"The immediate problem confronting the Commission on its organization was one of publicity in its widest sense. The people of Indiana as a whole knew little and therefore cared little about the Centennial anniversary and its proper celebration. There was the usual amount of inertia to overcome, the ever-present demands of business life to meet, and an unusually active political campaign with which to compete for the attention of citizens. It was therefore no little task to educate and to arouse the State over the comparatively unexciting and unremunerative subject of Centennial observance. Many and various were the means applied toward this end."

As time went on, Lindley wrote in describing the events of 1915-16, public opinion began to change and the centennial itself started to gain traction thanks in part to an outreach that involved key public officials in the various counties.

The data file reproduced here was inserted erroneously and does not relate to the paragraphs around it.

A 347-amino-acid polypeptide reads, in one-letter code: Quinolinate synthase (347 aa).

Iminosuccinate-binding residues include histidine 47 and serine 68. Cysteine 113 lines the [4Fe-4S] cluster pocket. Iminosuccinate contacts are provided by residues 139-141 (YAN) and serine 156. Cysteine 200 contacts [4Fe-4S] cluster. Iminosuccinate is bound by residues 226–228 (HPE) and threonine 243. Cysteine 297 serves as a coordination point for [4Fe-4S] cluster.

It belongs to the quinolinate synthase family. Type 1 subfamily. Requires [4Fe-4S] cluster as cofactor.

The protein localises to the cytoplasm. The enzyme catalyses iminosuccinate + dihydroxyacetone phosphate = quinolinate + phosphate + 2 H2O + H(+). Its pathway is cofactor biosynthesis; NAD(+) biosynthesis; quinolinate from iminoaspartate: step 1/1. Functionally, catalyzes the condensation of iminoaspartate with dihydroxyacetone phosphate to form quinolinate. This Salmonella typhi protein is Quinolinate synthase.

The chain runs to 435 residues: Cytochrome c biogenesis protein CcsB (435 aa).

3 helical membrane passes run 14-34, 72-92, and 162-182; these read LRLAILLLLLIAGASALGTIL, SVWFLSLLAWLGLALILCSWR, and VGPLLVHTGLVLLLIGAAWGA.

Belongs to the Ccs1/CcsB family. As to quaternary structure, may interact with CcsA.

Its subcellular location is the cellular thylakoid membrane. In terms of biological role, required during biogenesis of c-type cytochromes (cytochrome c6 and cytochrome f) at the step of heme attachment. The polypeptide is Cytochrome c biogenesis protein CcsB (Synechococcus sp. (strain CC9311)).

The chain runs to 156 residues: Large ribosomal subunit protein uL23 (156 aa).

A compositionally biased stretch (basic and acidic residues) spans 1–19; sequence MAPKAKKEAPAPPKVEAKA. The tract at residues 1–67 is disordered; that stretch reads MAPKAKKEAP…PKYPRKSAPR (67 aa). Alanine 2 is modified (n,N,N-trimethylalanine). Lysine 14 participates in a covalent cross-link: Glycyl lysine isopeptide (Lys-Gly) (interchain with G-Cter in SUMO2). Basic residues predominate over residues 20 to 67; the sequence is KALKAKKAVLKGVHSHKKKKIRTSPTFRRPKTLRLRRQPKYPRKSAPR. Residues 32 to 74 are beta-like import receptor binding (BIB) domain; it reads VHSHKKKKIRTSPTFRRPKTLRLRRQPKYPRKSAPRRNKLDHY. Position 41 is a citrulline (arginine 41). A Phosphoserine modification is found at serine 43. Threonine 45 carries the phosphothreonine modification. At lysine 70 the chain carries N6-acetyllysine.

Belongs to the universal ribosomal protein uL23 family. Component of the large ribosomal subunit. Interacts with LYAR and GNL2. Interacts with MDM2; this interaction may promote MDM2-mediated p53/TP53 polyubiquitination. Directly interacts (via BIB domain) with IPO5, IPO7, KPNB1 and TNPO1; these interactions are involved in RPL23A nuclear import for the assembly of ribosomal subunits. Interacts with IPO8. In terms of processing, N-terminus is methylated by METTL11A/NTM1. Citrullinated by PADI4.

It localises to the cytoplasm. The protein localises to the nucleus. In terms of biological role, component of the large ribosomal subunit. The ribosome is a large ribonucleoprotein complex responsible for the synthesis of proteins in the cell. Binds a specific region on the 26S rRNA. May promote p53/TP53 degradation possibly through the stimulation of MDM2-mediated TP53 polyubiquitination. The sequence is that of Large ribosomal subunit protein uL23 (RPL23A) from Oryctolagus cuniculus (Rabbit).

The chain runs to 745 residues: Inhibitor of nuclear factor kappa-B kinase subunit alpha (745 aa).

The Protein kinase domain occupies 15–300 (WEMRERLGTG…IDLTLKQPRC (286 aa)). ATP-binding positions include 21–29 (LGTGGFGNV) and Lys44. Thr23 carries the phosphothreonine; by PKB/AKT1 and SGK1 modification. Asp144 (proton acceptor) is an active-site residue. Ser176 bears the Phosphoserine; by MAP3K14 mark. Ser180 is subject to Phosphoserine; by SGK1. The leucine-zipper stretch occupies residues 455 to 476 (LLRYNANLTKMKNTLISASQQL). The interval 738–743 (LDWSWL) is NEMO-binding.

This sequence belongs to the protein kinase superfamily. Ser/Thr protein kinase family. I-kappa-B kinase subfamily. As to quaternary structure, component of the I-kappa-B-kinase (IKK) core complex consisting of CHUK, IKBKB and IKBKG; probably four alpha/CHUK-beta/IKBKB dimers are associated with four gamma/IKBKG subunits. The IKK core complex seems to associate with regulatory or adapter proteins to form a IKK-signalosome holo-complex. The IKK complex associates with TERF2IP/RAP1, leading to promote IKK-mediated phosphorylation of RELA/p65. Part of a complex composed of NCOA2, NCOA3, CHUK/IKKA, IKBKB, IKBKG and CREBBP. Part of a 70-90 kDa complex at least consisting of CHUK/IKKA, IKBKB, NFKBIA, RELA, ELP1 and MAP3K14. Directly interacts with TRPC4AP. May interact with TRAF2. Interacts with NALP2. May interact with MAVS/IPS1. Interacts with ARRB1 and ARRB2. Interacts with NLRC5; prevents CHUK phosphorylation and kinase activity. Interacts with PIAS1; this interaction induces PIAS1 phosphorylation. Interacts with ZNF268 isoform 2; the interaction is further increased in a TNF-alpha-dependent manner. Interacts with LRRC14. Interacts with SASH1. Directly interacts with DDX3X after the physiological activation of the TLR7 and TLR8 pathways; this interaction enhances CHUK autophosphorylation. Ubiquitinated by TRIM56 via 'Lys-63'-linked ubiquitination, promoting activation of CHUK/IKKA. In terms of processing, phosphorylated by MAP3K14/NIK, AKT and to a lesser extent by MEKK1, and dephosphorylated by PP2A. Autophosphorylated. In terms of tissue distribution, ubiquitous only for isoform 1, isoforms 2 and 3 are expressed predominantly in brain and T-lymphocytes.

As state government officials became more enlightened, notable Hoosiers were enlisted to bolster the story. A state park system was set up to promote Indiana's vast natural resources and beauty. Permanent memorials were located and marked.

"State parks would not only be a splendid present day expression of appreciation of what the Hoosier forefathers wrought, but they would have a high civic value, both in the present and in the future. Through the state parks should come a strengthening of the common bonds of citizenship and neighborly association, for in these parks the people will meet upon common ground."


Inevitably, the historical group took advantage of the technology of the day to get its message into the schools. After that, the project took root.